Music Visualizer, meanwhile, generates high-precision, real-time visualizations of audio input. It redefines the music experience, giving you a new, refreshing way of engaging with sound content. You don't just listen to music with your ears any more—with Music Visualizer, you listen to it with your eyes.
The third package we showcased was Cyber Gym, an interactive space that integrates a stationary bike with moving visual projections on a dome-shaped screen. As the user rides the bike, the system tracks the user's leaning motion, pedaling speed, and other movements and then uses that input to modify the video surrounding the rider. The technology was the most popular part of our showcase—some people said they couldn't wait to have their own Cyber Gym systems. The setup occupies quite a bit of space, so our first target segments will probably be gyms and other larger-scale facilities. Having seen Cyber Gym in action at SXSW, I think it would be cool to see the technology grow into a platform for entertainment-oriented exercise.
Immersive Space Entertainment has the potential to be more than just a big-screen TV—the products could revolutionize the concepts of space and time in virtual experience media, I think. To make that transformation as powerful and far-reaching as possible, we're going to focus on making the devices more compatible with home settings and giving users easier access to what the technology can do. We've still got a long way to go, though.
The benefits of publicizing prototypes
The Immersive Space Entertainment made its debut at SXSW 2017. Isn't it unusual for Sony to make pipeline technologies public at the prototype stage?
Nashida : Yes, it is. Unveiling technologies that are still in development can be a risky venture, of course. When you're going after new designs, though, the process of starting with the design, using design ideas to locate the vital technologies for future experiences, feeding those findings back to engineering teams, and then developing the requisite elements makes a lot of sense.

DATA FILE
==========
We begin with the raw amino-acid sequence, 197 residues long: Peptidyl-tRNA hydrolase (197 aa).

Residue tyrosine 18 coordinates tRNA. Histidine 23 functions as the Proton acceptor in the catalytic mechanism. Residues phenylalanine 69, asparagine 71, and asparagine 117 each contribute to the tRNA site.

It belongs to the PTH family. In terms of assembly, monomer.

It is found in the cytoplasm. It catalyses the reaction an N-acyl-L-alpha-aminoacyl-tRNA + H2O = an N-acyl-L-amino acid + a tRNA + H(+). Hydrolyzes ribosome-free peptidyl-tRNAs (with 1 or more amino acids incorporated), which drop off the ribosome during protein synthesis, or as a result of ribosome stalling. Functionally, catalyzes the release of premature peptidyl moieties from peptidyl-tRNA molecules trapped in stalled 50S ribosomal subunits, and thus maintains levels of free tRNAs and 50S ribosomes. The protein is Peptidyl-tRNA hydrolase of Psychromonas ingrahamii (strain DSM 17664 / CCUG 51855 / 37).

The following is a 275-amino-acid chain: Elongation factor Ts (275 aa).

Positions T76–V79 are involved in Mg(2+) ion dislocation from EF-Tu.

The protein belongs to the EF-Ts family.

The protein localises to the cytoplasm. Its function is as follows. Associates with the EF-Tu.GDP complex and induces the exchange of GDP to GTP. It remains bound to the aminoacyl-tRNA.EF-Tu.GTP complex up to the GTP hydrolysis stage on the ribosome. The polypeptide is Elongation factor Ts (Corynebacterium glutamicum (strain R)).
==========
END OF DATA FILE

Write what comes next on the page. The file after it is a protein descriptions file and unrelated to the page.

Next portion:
Rapid prototyping is all about making—and opening doors to—things that people can experience. At SXSW, that's exactly what we did with Immersive Space Entertainment. Bringing people together with the technologies, even though they're still works in progress, gave us great insight into how different users engage with the experiences. When you're designing interactions, subjective tastes can have a big impact on whether users find their experiences fun, cool, or enjoyable. That's why the kind of direct input that we got at SXSW is so valuable.
Sony's media reach is getting broader, expanding from our traditional strengths in music and video media to the new sector of VR and other "experience media." When you peek into that world, you can see the thrilling possibilities: the full-sensory fascination of visual media coming together with elements like haptic technologies that augment tactile interaction, smells that fill the air, and wind sensations that add another atmospheric dimension to the experience.
During the testing phase, we played around with the idea of projecting a life-size person on the hemispherical dome surface. The results were astonishing—if you stood facing the screen, it looked like a real person was standing right there in front of you. If you made eye contact, it was like you were making a personal connection. Those eye-opening, emotional awakenings, driven by cutting-edge technology, are going to keep making Immersive Space Entertainment part of a paradigm shift: the creation of new media. To do that, we'll work to make the new design process—making, experiencing, and iterating that cycle—an even bigger part of our day-to-day efforts.